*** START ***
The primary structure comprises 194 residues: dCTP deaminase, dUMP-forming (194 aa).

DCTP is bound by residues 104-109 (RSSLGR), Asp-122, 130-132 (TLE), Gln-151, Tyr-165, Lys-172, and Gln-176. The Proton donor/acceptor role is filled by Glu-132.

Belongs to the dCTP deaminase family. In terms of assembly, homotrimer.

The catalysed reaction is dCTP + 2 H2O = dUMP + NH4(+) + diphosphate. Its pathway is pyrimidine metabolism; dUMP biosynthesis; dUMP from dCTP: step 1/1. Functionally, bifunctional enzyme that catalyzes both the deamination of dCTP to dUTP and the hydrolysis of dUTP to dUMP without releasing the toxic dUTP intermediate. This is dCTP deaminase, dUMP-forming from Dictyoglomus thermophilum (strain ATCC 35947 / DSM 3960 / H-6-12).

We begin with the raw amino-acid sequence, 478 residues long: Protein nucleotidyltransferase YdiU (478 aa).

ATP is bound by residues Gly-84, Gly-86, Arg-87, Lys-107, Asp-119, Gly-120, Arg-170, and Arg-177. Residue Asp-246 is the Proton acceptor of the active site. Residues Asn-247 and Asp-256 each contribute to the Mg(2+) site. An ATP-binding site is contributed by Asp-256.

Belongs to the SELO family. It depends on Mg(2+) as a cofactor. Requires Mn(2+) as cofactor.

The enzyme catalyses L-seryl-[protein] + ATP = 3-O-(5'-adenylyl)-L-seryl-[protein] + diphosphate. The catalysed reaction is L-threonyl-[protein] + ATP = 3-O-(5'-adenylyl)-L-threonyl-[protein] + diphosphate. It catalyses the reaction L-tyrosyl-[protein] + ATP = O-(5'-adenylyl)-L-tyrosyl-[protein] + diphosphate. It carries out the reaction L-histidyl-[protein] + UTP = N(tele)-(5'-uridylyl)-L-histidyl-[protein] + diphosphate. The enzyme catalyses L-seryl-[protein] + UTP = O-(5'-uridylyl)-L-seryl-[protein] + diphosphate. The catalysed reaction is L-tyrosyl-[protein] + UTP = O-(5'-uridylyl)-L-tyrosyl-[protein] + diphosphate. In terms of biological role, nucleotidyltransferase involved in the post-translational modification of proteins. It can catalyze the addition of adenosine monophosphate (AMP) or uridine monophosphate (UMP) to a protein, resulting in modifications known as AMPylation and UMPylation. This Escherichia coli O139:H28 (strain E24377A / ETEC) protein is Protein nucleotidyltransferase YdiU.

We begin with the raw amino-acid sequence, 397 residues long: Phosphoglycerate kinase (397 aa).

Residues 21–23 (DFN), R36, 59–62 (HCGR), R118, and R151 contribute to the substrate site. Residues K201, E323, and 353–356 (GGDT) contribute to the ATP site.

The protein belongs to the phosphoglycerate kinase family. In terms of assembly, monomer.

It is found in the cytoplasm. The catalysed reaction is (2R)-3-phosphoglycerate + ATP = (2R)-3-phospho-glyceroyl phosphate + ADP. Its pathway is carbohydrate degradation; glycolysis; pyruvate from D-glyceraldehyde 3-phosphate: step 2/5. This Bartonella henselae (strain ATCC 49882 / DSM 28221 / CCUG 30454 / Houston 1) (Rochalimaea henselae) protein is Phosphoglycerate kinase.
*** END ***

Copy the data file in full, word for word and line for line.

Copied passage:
The primary structure comprises 194 residues: dCTP deaminase, dUMP-forming (194 aa).

DCTP is bound by residues 104-109 (RSSLGR), Asp-122, 130-132 (TLE), Gln-151, Tyr-165, Lys-172, and Gln-176. The Proton donor/acceptor role is filled by Glu-132.

Belongs to the dCTP deaminase family. In terms of assembly, homotrimer.

The catalysed reaction is dCTP + 2 H2O = dUMP + NH4(+) + diphosphate. Its pathway is pyrimidine metabolism; dUMP biosynthesis; dUMP from dCTP: step 1/1. Functionally, bifunctional enzyme that catalyzes both the deamination of dCTP to dUTP and the hydrolysis of dUTP to dUMP without releasing the toxic dUTP intermediate. This is dCTP deaminase, dUMP-forming from Dictyoglomus thermophilum (strain ATCC 35947 / DSM 3960 / H-6-12).

We begin with the raw amino-acid sequence, 478 residues long: Protein nucleotidyltransferase YdiU (478 aa).

ATP is bound by residues Gly-84, Gly-86, Arg-87, Lys-107, Asp-119, Gly-120, Arg-170, and Arg-177. Residue Asp-246 is the Proton acceptor of the active site. Residues Asn-247 and Asp-256 each contribute to the Mg(2+) site. An ATP-binding site is contributed by Asp-256.

Belongs to the SELO family. It depends on Mg(2+) as a cofactor. Requires Mn(2+) as cofactor.

The enzyme catalyses L-seryl-[protein] + ATP = 3-O-(5'-adenylyl)-L-seryl-[protein] + diphosphate. The catalysed reaction is L-threonyl-[protein] + ATP = 3-O-(5'-adenylyl)-L-threonyl-[protein] + diphosphate. It catalyses the reaction L-tyrosyl-[protein] + ATP = O-(5'-adenylyl)-L-tyrosyl-[protein] + diphosphate. It carries out the reaction L-histidyl-[protein] + UTP = N(tele)-(5'-uridylyl)-L-histidyl-[protein] + diphosphate. The enzyme catalyses L-seryl-[protein] + UTP = O-(5'-uridylyl)-L-seryl-[protein] + diphosphate. The catalysed reaction is L-tyrosyl-[protein] + UTP = O-(5'-uridylyl)-L-tyrosyl-[protein] + diphosphate. In terms of biological role, nucleotidyltransferase involved in the post-translational modification of proteins. It can catalyze the addition of adenosine monophosphate (AMP) or uridine monophosphate (UMP) to a protein, resulting in modifications known as AMPylation and UMPylation. This Escherichia coli O139:H28 (strain E24377A / ETEC) protein is Protein nucleotidyltransferase YdiU.

We begin with the raw amino-acid sequence, 397 residues long: Phosphoglycerate kinase (397 aa).

Residues 21–23 (DFN), R36, 59–62 (HCGR), R118, and R151 contribute to the substrate site. Residues K201, E323, and 353–356 (GGDT) contribute to the ATP site.

The protein belongs to the phosphoglycerate kinase family. In terms of assembly, monomer.

It is found in the cytoplasm. The catalysed reaction is (2R)-3-phosphoglycerate + ATP = (2R)-3-phospho-glyceroyl phosphate + ADP. Its pathway is carbohydrate degradation; glycolysis; pyruvate from D-glyceraldehyde 3-phosphate: step 2/5. This Bartonella henselae (strain ATCC 49882 / DSM 28221 / CCUG 30454 / Houston 1) (Rochalimaea henselae) protein is Phosphoglycerate kinase.